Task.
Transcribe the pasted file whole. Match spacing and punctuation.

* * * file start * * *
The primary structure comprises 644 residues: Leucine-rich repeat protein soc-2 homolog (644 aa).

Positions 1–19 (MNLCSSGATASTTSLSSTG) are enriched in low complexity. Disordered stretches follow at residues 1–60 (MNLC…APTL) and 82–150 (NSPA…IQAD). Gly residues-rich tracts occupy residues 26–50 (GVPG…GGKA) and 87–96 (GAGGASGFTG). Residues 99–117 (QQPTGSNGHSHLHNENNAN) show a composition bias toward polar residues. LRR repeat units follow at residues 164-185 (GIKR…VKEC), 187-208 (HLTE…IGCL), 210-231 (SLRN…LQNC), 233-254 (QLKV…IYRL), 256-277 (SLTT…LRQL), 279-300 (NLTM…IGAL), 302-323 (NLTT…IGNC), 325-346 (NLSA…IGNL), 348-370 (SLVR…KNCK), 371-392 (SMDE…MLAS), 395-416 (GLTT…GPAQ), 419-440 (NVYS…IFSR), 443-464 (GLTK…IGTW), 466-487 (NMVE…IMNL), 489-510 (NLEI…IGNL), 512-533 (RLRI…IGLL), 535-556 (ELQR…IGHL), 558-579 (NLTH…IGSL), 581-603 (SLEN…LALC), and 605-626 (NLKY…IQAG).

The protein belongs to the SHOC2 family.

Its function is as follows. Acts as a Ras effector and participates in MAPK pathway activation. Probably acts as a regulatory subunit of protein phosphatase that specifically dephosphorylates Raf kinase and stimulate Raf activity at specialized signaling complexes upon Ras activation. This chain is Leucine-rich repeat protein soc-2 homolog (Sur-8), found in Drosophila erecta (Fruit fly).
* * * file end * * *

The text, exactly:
The primary structure comprises 644 residues: Leucine-rich repeat protein soc-2 homolog (644 aa).

Positions 1–19 (MNLCSSGATASTTSLSSTG) are enriched in low complexity. Disordered stretches follow at residues 1–60 (MNLC…APTL) and 82–150 (NSPA…IQAD). Gly residues-rich tracts occupy residues 26–50 (GVPG…GGKA) and 87–96 (GAGGASGFTG). Residues 99–117 (QQPTGSNGHSHLHNENNAN) show a composition bias toward polar residues. LRR repeat units follow at residues 164-185 (GIKR…VKEC), 187-208 (HLTE…IGCL), 210-231 (SLRN…LQNC), 233-254 (QLKV…IYRL), 256-277 (SLTT…LRQL), 279-300 (NLTM…IGAL), 302-323 (NLTT…IGNC), 325-346 (NLSA…IGNL), 348-370 (SLVR…KNCK), 371-392 (SMDE…MLAS), 395-416 (GLTT…GPAQ), 419-440 (NVYS…IFSR), 443-464 (GLTK…IGTW), 466-487 (NMVE…IMNL), 489-510 (NLEI…IGNL), 512-533 (RLRI…IGLL), 535-556 (ELQR…IGHL), 558-579 (NLTH…IGSL), 581-603 (SLEN…LALC), and 605-626 (NLKY…IQAG).

The protein belongs to the SHOC2 family.

Its function is as follows. Acts as a Ras effector and participates in MAPK pathway activation. Probably acts as a regulatory subunit of protein phosphatase that specifically dephosphorylates Raf kinase and stimulate Raf activity at specialized signaling complexes upon Ras activation. This chain is Leucine-rich repeat protein soc-2 homolog (Sur-8), found in Drosophila erecta (Fruit fly).